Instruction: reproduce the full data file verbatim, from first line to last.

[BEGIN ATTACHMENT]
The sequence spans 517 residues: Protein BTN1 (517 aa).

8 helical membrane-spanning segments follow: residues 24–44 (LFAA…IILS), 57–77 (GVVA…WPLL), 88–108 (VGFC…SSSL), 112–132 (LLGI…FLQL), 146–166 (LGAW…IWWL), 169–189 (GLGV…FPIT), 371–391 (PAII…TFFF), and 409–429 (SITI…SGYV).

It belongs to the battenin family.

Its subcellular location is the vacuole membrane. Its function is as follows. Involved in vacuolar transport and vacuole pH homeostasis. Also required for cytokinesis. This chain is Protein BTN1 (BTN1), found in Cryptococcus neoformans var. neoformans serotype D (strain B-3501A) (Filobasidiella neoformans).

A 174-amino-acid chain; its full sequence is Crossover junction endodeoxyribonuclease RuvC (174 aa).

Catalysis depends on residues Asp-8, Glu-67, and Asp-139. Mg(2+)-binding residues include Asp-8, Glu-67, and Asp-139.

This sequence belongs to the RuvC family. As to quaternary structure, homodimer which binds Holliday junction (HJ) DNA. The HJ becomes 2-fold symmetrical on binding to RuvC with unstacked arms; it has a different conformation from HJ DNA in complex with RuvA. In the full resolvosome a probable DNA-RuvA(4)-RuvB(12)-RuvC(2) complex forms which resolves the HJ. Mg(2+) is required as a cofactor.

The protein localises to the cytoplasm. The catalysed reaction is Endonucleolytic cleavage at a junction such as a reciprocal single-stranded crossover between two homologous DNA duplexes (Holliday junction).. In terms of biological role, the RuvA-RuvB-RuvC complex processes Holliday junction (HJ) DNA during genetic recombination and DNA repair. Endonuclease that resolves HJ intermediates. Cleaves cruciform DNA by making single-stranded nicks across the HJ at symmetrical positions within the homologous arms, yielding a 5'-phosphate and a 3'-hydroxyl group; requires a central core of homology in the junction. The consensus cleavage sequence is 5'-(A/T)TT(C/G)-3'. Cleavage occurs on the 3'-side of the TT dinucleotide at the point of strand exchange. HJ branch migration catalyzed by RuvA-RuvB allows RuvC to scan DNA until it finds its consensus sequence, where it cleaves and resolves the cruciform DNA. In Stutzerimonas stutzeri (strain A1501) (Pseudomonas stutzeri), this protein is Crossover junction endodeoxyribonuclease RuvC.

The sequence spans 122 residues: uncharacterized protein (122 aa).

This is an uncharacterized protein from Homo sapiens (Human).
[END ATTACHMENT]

The sequence spans 517 residues: Protein BTN1 (517 aa).

8 helical membrane-spanning segments follow: residues 24–44 (LFAA…IILS), 57–77 (GVVA…WPLL), 88–108 (VGFC…SSSL), 112–132 (LLGI…FLQL), 146–166 (LGAW…IWWL), 169–189 (GLGV…FPIT), 371–391 (PAII…TFFF), and 409–429 (SITI…SGYV).

It belongs to the battenin family.

Its subcellular location is the vacuole membrane. Its function is as follows. Involved in vacuolar transport and vacuole pH homeostasis. Also required for cytokinesis. This chain is Protein BTN1 (BTN1), found in Cryptococcus neoformans var. neoformans serotype D (strain B-3501A) (Filobasidiella neoformans).

A 174-amino-acid chain; its full sequence is Crossover junction endodeoxyribonuclease RuvC (174 aa).

Catalysis depends on residues Asp-8, Glu-67, and Asp-139. Mg(2+)-binding residues include Asp-8, Glu-67, and Asp-139.

This sequence belongs to the RuvC family. As to quaternary structure, homodimer which binds Holliday junction (HJ) DNA. The HJ becomes 2-fold symmetrical on binding to RuvC with unstacked arms; it has a different conformation from HJ DNA in complex with RuvA. In the full resolvosome a probable DNA-RuvA(4)-RuvB(12)-RuvC(2) complex forms which resolves the HJ. Mg(2+) is required as a cofactor.

The protein localises to the cytoplasm. The catalysed reaction is Endonucleolytic cleavage at a junction such as a reciprocal single-stranded crossover between two homologous DNA duplexes (Holliday junction).. In terms of biological role, the RuvA-RuvB-RuvC complex processes Holliday junction (HJ) DNA during genetic recombination and DNA repair. Endonuclease that resolves HJ intermediates. Cleaves cruciform DNA by making single-stranded nicks across the HJ at symmetrical positions within the homologous arms, yielding a 5'-phosphate and a 3'-hydroxyl group; requires a central core of homology in the junction. The consensus cleavage sequence is 5'-(A/T)TT(C/G)-3'. Cleavage occurs on the 3'-side of the TT dinucleotide at the point of strand exchange. HJ branch migration catalyzed by RuvA-RuvB allows RuvC to scan DNA until it finds its consensus sequence, where it cleaves and resolves the cruciform DNA. In Stutzerimonas stutzeri (strain A1501) (Pseudomonas stutzeri), this protein is Crossover junction endodeoxyribonuclease RuvC.

The sequence spans 122 residues: uncharacterized protein (122 aa).

This is an uncharacterized protein from Homo sapiens (Human).